Meeting an unmet need: the road from Alice Springs to Brazil

23 Feb 2016 Tara Farrell

Viral hepatitis is a major, devastating and under-recognised health issue within Indigenous communities worldwide, affecting thousands of people each year.

Today, Charles Gore, President of the World Hepatitis Alliance, co-chaired the 2016 World Indigenous People’s Conference Workshop on Viral Hepatitis in Japan. The workshop was organised to highlight the issue of viral hepatitis in Indigenous peoples in Asia, where the high burden in the general population has often masked the particular challenges for Indigenous peoples.

The meeting brought together high-level panellists who called for better data on the prevalence and mortality in Indigenous peoples in Asia, more engagement with these communities and more specific WHO recognition of their plight.

The true extent of the burden of viral hepatitis amongst Indigenous communities is largely unknown due to gaps in the surveillance data. However, it is estimated that in North America, hepatitis B virus is three times higher among native indigenous people than non-indigenous population. In Australia, prevalence of the hepatitis C virus (HCV) among the indigenous population is also believed to be three times greater than the rest of the country.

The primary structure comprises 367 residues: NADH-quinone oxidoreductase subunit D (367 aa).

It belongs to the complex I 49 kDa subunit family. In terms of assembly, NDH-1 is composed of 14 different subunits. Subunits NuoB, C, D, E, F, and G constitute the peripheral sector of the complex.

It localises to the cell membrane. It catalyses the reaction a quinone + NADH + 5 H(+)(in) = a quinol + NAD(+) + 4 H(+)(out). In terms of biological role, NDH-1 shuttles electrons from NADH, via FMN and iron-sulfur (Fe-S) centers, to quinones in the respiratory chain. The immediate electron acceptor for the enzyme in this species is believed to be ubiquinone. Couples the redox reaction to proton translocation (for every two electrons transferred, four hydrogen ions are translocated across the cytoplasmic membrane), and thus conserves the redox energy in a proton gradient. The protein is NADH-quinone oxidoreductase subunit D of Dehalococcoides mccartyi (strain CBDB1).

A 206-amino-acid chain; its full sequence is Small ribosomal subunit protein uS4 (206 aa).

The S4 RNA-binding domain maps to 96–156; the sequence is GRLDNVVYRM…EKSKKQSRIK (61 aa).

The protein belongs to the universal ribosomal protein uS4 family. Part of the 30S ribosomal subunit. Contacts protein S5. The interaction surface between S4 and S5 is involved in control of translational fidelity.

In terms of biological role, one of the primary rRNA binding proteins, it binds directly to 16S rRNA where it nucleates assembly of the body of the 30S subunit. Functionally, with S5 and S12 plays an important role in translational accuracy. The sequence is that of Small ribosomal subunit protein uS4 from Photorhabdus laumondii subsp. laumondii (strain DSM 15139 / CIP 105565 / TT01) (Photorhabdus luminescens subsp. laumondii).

The workshop is a follow up meeting to the inaugural meeting in Alice Springs in 2014, where the Anwernekenhe Consensus Statement was signed, which outlined people’s recognition that viral hepatitis is a major chronic disease in Indigenous peoples.

This meeting is a prelude to the upcoming World Indigenous People’s Conference scheduled to take place in late 2017 in Manaus in the Brazilian Amazon.

The workshop also coincides with the Asian Pacific Association for the Study of the Liver conference which is being held February 20 – 24.